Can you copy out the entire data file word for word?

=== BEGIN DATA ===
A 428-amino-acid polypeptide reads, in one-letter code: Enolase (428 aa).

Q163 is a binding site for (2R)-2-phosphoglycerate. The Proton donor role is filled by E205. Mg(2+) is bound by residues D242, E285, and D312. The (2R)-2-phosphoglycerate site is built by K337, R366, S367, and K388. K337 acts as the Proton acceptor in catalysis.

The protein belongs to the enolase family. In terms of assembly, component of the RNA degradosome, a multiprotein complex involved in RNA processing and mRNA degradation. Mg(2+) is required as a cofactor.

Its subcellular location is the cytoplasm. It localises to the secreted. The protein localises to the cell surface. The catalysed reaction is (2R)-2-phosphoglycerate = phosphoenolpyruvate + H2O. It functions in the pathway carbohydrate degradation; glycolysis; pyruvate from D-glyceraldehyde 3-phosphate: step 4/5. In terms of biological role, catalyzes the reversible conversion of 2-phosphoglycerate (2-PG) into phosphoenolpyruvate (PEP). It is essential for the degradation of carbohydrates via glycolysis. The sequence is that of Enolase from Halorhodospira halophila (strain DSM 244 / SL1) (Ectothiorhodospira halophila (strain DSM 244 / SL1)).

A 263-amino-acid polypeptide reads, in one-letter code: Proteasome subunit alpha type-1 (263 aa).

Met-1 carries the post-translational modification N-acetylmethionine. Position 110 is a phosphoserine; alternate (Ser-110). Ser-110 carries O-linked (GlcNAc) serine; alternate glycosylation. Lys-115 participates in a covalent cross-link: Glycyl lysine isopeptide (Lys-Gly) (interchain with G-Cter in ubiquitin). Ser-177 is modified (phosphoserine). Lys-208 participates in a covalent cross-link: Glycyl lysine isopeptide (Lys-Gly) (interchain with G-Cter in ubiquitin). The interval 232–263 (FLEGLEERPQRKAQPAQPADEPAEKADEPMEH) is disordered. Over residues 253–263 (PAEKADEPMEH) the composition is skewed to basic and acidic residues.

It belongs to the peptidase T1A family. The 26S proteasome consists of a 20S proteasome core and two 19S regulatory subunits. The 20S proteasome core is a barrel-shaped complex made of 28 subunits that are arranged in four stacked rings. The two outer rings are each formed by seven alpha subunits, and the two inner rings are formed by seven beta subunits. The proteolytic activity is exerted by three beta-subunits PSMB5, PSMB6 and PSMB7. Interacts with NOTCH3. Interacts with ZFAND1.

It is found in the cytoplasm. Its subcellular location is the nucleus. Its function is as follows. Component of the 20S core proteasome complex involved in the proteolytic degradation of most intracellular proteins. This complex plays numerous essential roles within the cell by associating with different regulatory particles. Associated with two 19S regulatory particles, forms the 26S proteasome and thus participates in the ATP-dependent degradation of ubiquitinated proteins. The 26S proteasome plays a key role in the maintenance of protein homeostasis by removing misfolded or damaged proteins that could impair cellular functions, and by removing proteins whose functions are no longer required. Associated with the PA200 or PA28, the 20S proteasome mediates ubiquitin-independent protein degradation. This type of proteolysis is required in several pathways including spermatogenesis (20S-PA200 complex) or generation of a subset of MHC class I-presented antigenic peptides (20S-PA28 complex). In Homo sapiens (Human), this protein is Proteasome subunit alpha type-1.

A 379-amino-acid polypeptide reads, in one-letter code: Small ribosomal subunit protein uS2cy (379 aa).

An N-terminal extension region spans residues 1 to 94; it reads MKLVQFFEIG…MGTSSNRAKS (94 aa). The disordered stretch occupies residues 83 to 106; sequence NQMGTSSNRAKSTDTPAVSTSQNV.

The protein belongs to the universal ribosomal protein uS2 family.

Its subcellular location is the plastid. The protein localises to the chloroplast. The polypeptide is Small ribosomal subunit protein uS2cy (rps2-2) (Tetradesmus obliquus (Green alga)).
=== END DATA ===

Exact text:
A 428-amino-acid polypeptide reads, in one-letter code: Enolase (428 aa).

Q163 is a binding site for (2R)-2-phosphoglycerate. The Proton donor role is filled by E205. Mg(2+) is bound by residues D242, E285, and D312. The (2R)-2-phosphoglycerate site is built by K337, R366, S367, and K388. K337 acts as the Proton acceptor in catalysis.

The protein belongs to the enolase family. In terms of assembly, component of the RNA degradosome, a multiprotein complex involved in RNA processing and mRNA degradation. Mg(2+) is required as a cofactor.

Its subcellular location is the cytoplasm. It localises to the secreted. The protein localises to the cell surface. The catalysed reaction is (2R)-2-phosphoglycerate = phosphoenolpyruvate + H2O. It functions in the pathway carbohydrate degradation; glycolysis; pyruvate from D-glyceraldehyde 3-phosphate: step 4/5. In terms of biological role, catalyzes the reversible conversion of 2-phosphoglycerate (2-PG) into phosphoenolpyruvate (PEP). It is essential for the degradation of carbohydrates via glycolysis. The sequence is that of Enolase from Halorhodospira halophila (strain DSM 244 / SL1) (Ectothiorhodospira halophila (strain DSM 244 / SL1)).

A 263-amino-acid polypeptide reads, in one-letter code: Proteasome subunit alpha type-1 (263 aa).

Met-1 carries the post-translational modification N-acetylmethionine. Position 110 is a phosphoserine; alternate (Ser-110). Ser-110 carries O-linked (GlcNAc) serine; alternate glycosylation. Lys-115 participates in a covalent cross-link: Glycyl lysine isopeptide (Lys-Gly) (interchain with G-Cter in ubiquitin). Ser-177 is modified (phosphoserine). Lys-208 participates in a covalent cross-link: Glycyl lysine isopeptide (Lys-Gly) (interchain with G-Cter in ubiquitin). The interval 232–263 (FLEGLEERPQRKAQPAQPADEPAEKADEPMEH) is disordered. Over residues 253–263 (PAEKADEPMEH) the composition is skewed to basic and acidic residues.

It belongs to the peptidase T1A family. The 26S proteasome consists of a 20S proteasome core and two 19S regulatory subunits. The 20S proteasome core is a barrel-shaped complex made of 28 subunits that are arranged in four stacked rings. The two outer rings are each formed by seven alpha subunits, and the two inner rings are formed by seven beta subunits. The proteolytic activity is exerted by three beta-subunits PSMB5, PSMB6 and PSMB7. Interacts with NOTCH3. Interacts with ZFAND1.

It is found in the cytoplasm. Its subcellular location is the nucleus. Its function is as follows. Component of the 20S core proteasome complex involved in the proteolytic degradation of most intracellular proteins. This complex plays numerous essential roles within the cell by associating with different regulatory particles. Associated with two 19S regulatory particles, forms the 26S proteasome and thus participates in the ATP-dependent degradation of ubiquitinated proteins. The 26S proteasome plays a key role in the maintenance of protein homeostasis by removing misfolded or damaged proteins that could impair cellular functions, and by removing proteins whose functions are no longer required. Associated with the PA200 or PA28, the 20S proteasome mediates ubiquitin-independent protein degradation. This type of proteolysis is required in several pathways including spermatogenesis (20S-PA200 complex) or generation of a subset of MHC class I-presented antigenic peptides (20S-PA28 complex). In Homo sapiens (Human), this protein is Proteasome subunit alpha type-1.

A 379-amino-acid polypeptide reads, in one-letter code: Small ribosomal subunit protein uS2cy (379 aa).

An N-terminal extension region spans residues 1 to 94; it reads MKLVQFFEIG…MGTSSNRAKS (94 aa). The disordered stretch occupies residues 83 to 106; sequence NQMGTSSNRAKSTDTPAVSTSQNV.

The protein belongs to the universal ribosomal protein uS2 family.

Its subcellular location is the plastid. The protein localises to the chloroplast. The polypeptide is Small ribosomal subunit protein uS2cy (rps2-2) (Tetradesmus obliquus (Green alga)).